Information Extraction of Legal Case Factors

This post reports initial steps in legal case factor annotation. We first give a very brief and highly simplified overview of case based reasoning using case factors, then present how case factors can be identified using text mining. (See introductory notes on this and related posts.)
Case based reasoning background
In Common Law legal systems such as in the USA and UK, judges make decisions concerning a case; we can say the judges make the law. This is in contrast to Civil Law legal systems as in Europe (excluding the UK) or elsewhere in which legislatures make law and which must be followed by judges. Neither legal system is common law or civil law in practice: the USA and UK have laws made by legislatures; in Europe, the application of legislative acts in particular circumstances (refining the law to apply to the facts) takes on aspects of common law.
In a Common Law system, judges and lawyers argue using case based reasoning: a current undecided case with respect to precedent cases, which are cases that have already been decided by a court and are accepted as “good law”. In essence, if the current case were exactly like a particular precedent case in all essential ways, then the current case ought to be decided as was the precedent case. Where the current case varies, one must argue comparatively with respect to other precedents. Among the ways in which cases are compared and contrasted, we find the case factors, where factors are prototypical fact patterns of a case. In virtue of the facts of a case and along with the applicable laws and precedents, a judge decides a case. It is, therefore, crucial to be able to identify the facts of a case in order to compare and contrast the cases.
In AI and Law, case based reasoning has a long and well developed history and literature (see the work of Hafner, Rissland, Ashley, and Bench-Capon among others. We make specific reference to Aleven’s 1997 Ph.D. Thesis. Given an analysis of cases in terms of factors, one can reason about how a current undecided case should, according to the precedents, be decided. However, a central problem is the knowledge bottleneck — how to analyse cases in terms of factors. By an large, this has been a manual labour. In the CATO database of cases discussed in Aleven 1997 (about 140 cases concerning intellectual property), the factors are manually annotated. There has been some effort to automate textual identification of factors in cases (see Bruninghaus and Ashley, but this is done with case summaries, not “actual” cases; moreover, the database, annotation, and other system supports are unavailable, so the results of their experiments are not independently verifiable and cannot be developed by other researchers.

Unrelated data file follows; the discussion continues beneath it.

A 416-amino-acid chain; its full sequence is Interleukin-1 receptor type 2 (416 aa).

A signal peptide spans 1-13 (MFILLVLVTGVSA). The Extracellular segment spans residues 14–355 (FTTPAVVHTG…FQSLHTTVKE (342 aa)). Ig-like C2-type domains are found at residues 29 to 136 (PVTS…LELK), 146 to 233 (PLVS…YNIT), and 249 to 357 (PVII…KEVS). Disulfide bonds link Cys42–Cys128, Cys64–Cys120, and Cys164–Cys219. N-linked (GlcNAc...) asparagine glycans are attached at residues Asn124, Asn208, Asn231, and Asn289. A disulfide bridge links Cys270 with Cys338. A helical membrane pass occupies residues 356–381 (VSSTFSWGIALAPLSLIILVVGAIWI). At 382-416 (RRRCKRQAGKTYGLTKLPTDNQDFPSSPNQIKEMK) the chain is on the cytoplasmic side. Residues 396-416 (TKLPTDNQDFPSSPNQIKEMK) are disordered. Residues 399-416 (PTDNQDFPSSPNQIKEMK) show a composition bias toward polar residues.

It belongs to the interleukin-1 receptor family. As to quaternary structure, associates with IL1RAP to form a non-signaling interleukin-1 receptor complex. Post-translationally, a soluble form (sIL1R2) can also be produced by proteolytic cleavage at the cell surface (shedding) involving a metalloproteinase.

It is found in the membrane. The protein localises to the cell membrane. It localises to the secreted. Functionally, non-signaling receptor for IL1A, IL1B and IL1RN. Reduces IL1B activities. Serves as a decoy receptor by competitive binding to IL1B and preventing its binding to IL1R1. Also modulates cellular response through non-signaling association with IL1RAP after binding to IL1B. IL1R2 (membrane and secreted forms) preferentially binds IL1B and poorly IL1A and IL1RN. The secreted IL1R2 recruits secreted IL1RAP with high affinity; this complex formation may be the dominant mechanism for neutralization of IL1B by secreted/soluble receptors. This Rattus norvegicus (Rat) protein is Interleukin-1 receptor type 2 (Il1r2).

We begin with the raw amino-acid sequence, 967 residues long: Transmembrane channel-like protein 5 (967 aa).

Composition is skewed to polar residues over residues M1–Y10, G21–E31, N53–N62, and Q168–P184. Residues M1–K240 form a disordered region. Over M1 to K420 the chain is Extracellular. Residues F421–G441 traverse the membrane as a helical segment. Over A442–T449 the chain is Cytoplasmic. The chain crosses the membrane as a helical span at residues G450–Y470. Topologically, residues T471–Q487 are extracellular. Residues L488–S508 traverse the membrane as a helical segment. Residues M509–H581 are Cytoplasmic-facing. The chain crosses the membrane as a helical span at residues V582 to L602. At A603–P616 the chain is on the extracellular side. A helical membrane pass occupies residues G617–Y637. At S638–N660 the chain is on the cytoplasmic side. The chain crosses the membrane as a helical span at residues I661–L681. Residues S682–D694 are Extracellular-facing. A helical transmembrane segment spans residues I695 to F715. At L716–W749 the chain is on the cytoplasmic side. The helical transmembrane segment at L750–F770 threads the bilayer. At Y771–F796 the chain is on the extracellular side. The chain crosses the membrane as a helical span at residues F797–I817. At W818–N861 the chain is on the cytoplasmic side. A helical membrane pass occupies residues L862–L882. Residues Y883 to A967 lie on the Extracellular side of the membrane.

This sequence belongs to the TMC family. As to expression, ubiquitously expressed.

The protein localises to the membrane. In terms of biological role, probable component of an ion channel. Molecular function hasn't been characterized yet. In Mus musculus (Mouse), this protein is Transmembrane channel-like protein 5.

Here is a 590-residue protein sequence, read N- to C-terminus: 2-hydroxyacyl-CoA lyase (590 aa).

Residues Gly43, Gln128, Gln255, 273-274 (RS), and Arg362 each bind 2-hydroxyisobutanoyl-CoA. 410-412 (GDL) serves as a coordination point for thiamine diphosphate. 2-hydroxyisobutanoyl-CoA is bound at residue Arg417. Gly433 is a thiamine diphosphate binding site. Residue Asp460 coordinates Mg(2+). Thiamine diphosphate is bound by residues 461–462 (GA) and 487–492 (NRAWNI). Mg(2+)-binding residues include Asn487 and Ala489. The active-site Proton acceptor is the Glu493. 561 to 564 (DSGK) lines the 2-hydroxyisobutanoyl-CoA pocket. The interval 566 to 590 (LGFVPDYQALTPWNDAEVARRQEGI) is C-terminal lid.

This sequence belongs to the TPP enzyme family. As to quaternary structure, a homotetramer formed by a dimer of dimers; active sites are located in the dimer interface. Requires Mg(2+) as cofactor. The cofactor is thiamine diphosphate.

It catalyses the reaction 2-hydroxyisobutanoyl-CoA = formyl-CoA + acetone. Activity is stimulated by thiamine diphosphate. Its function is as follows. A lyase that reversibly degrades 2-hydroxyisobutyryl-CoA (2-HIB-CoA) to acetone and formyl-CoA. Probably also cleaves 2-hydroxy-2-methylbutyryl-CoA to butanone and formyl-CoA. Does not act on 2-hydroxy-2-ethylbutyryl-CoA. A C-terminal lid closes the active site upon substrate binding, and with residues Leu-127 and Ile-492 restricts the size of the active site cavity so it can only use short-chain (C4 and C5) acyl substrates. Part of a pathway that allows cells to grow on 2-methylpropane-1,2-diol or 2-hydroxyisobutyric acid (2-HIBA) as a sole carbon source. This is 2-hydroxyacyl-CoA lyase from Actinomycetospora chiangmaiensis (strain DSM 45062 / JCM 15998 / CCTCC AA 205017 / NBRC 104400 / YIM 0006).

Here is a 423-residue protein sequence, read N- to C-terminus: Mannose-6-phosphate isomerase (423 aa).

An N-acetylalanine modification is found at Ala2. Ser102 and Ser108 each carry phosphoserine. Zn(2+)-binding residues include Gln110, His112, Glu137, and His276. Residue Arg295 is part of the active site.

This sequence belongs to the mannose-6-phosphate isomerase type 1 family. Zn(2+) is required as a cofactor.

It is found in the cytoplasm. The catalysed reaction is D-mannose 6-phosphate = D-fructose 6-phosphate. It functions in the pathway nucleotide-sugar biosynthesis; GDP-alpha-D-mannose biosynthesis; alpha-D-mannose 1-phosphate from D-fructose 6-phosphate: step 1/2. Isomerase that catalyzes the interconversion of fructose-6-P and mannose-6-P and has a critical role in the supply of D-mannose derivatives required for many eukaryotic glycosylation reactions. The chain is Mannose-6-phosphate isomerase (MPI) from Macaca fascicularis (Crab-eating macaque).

Factors in text
In the CATO system, texts of case decisions are presented to the student along with a menu of factors; the student associates the factors with the text, in effect, annotating the case as a whole with the factors, but not the linguistic aspects which gave rise to the annotation. The factors are not extracted. The CATO system has other components to support case based argumentation, but these are not relevant to our discussion at this point.
Factors are legal concepts that range over facts. While Aleven 1997 has 27 factors and a factor hierarchy, we only look at two factors in order to give a flavour of our approach.

  • Security-Measures
    • Description: The plaintiff took efforts to maintain the secrecy of its information.
    • The factor applies if: The plaintiff limited access to and distribution of information. Examples: nondisclosure agreements, notification that the information is confidential, securing the information with passwords and secure storage facilities, secure document distribution systems, etc.
  • Secrets-Disclosed-Outsiders
    • Description: The information was disclosed to outsiders or was in the public domain. The plaintiff either did not have secret information or did not have an interest in maintaining the secrecy of information.